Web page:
Like the verbal pun the visual pun is a rich and complex topic. A thing that we see (rather than hear) can have more than one meaning. Only two points will be made here. (1) There are two basic types: those that require a title or accompanying text and those that do not. The text may explain the illustration or the illustration may be a pun on the text. (2) Some visual puns are optical illusions.
"Greedy Little Pig," Harpers New Monthly Magazine, March 1858.
The chubby boy has just finished eating; his shadow forms a pig. No title is really necessary.
C. Allan Gilbert, "All is Vanity," 1892.
A woman sits before her dressing table (a vanity). Her head, the mirror, her reflected image, and the cloth and articles on the vanity form a skull. The title isn't necessary, although it emphasizes the pun on vanity.
Anon, "The Bald Breasts," c. 1905.
The joke is obvious with or without the title.
Untitled Illustration, William Makepeace Thackeray, The Irish Sketch Book (London: Smith, Elder & Co. 1887).
The title "Bosom Buddies" would make it a visual pun.
"Clerical Error," Coles Phillips, 1908.
"Herod," attributed to Giuseppe Arcimboldo, 16th century.
Without the title this appears to be just a weird painting of a man's head and neck composed of the bodies of children, but the title reminds us of Herod the Great and the biblical story of "The Massacre of the Innocents." Supposedly, he ordered the killing of all young male children to prevent the loss of his throne to the newborn King of the Jews.
This optical illusion can be found on many Web sites. It show a young woman looking to the left and an old woman looking down. The young woman's chin and jaw are the old woman's nose. Giving this illusion a title such as "Beauty," "Youth," or "The Passage of Time" would make it a visual pun.
Gustave Verbeek worked as an illustrator and cartoonist for Harper's Magazine and The Saturday Evening Post. In 1902 his comic strip "The Upside-Downs of Little Lady Lovekins and Old Man Muffaroo" first appeared in The New York Herald. After reading the multi-panel cartoon, the reader would turn it upside down and read it again with a different set of pictures and text.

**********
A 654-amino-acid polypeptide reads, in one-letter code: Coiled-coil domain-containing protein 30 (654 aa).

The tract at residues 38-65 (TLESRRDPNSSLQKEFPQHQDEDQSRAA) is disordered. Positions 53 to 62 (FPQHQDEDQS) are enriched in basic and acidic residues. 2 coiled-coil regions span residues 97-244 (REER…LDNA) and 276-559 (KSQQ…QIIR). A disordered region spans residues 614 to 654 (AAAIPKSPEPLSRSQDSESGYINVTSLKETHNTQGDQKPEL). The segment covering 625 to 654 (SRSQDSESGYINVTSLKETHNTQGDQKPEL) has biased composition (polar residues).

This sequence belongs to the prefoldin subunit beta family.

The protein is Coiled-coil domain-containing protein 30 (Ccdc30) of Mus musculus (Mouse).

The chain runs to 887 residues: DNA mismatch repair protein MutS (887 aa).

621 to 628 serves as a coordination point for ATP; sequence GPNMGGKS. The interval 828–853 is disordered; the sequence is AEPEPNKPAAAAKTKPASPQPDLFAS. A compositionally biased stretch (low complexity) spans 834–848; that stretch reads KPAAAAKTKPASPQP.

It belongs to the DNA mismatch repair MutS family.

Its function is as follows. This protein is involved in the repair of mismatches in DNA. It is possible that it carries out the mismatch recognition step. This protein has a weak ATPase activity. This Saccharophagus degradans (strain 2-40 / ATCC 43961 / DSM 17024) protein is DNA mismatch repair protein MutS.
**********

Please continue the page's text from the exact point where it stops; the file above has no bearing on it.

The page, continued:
On the left a child in a boat is being menaced by a large fish just before reaching safety on an island with trees. On the right the panel has been rotated and we see a large bird (roc) grasping the child in its beak.
George Ade was an American playwright and writer of short humorous pieces called Fables in Slang.
Somehow I always like to think
Of GEORGEADE as a Summer Drink,
Sparkling and cool, with just a Tang
Of Pleasant Effervescent Slang
Oliver Herford, Confessions of a Caricaturist (New York: Charles Scribner's Sons, 1917), 58-59.
Thomas Hood puns on the words going ("traveling" or "dying") and knots.
Thomas Hood's pun is purely visual. The men can use the balls and club to stop the horse. The horse is a metaphor for a runaway or run-on sentence which can be stopped with punctuation marks.
Below are some more visual puns by Thomas Hood.
A Modest Defense of the Pun
Introduction to Thomas Hood
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